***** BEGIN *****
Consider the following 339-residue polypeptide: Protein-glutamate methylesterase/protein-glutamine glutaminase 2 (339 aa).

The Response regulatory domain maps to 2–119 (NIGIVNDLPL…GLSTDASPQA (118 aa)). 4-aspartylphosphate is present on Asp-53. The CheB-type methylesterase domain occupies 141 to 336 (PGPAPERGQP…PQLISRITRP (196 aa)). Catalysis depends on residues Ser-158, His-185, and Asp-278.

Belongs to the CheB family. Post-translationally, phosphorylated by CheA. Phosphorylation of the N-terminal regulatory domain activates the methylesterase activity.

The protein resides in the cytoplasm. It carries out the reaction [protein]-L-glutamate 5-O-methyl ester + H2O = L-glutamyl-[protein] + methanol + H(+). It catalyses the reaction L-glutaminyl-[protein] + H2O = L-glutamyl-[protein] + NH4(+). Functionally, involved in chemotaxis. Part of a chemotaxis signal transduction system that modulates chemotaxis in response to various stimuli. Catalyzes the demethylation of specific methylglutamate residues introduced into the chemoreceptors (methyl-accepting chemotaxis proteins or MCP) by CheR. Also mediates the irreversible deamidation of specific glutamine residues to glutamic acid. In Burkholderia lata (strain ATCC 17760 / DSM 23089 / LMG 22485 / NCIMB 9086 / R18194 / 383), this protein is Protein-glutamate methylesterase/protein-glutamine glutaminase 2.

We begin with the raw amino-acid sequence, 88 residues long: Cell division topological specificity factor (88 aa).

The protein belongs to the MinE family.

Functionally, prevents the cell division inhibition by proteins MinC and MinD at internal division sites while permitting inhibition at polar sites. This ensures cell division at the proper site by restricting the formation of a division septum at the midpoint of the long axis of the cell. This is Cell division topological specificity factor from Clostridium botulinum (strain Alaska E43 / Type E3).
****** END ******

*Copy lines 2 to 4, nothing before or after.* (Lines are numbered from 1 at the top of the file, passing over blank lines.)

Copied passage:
The Response regulatory domain maps to 2–119 (NIGIVNDLPL…GLSTDASPQA (118 aa)). 4-aspartylphosphate is present on Asp-53. The CheB-type methylesterase domain occupies 141 to 336 (PGPAPERGQP…PQLISRITRP (196 aa)). Catalysis depends on residues Ser-158, His-185, and Asp-278.

Belongs to the CheB family. Post-translationally, phosphorylated by CheA. Phosphorylation of the N-terminal regulatory domain activates the methylesterase activity.

The protein resides in the cytoplasm. It carries out the reaction [protein]-L-glutamate 5-O-methyl ester + H2O = L-glutamyl-[protein] + methanol + H(+). It catalyses the reaction L-glutaminyl-[protein] + H2O = L-glutamyl-[protein] + NH4(+). Functionally, involved in chemotaxis. Part of a chemotaxis signal transduction system that modulates chemotaxis in response to various stimuli. Catalyzes the demethylation of specific methylglutamate residues introduced into the chemoreceptors (methyl-accepting chemotaxis proteins or MCP) by CheR. Also mediates the irreversible deamidation of specific glutamine residues to glutamic acid. In Burkholderia lata (strain ATCC 17760 / DSM 23089 / LMG 22485 / NCIMB 9086 / R18194 / 383), this protein is Protein-glutamate methylesterase/protein-glutamine glutaminase 2.